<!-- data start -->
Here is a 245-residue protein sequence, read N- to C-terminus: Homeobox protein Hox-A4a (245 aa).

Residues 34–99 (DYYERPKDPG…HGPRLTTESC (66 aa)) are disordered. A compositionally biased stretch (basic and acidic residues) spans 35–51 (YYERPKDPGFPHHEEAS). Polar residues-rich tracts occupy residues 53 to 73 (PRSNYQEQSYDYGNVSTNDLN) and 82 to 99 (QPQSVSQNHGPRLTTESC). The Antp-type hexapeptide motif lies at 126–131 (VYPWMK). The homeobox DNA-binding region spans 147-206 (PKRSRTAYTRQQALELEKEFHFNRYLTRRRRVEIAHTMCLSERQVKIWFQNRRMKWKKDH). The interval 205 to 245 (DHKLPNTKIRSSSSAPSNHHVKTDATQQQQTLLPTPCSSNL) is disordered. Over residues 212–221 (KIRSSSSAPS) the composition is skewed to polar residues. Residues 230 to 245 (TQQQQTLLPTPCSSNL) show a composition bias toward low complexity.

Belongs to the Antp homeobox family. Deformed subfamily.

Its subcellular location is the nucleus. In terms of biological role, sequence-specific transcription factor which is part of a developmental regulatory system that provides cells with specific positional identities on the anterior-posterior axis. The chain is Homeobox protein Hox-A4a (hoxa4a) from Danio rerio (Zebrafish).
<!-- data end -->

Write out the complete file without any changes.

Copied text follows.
Here is a 245-residue protein sequence, read N- to C-terminus: Homeobox protein Hox-A4a (245 aa).

Residues 34–99 (DYYERPKDPG…HGPRLTTESC (66 aa)) are disordered. A compositionally biased stretch (basic and acidic residues) spans 35–51 (YYERPKDPGFPHHEEAS). Polar residues-rich tracts occupy residues 53 to 73 (PRSNYQEQSYDYGNVSTNDLN) and 82 to 99 (QPQSVSQNHGPRLTTESC). The Antp-type hexapeptide motif lies at 126–131 (VYPWMK). The homeobox DNA-binding region spans 147-206 (PKRSRTAYTRQQALELEKEFHFNRYLTRRRRVEIAHTMCLSERQVKIWFQNRRMKWKKDH). The interval 205 to 245 (DHKLPNTKIRSSSSAPSNHHVKTDATQQQQTLLPTPCSSNL) is disordered. Over residues 212–221 (KIRSSSSAPS) the composition is skewed to polar residues. Residues 230 to 245 (TQQQQTLLPTPCSSNL) show a composition bias toward low complexity.

Belongs to the Antp homeobox family. Deformed subfamily.

Its subcellular location is the nucleus. In terms of biological role, sequence-specific transcription factor which is part of a developmental regulatory system that provides cells with specific positional identities on the anterior-posterior axis. The chain is Homeobox protein Hox-A4a (hoxa4a) from Danio rerio (Zebrafish).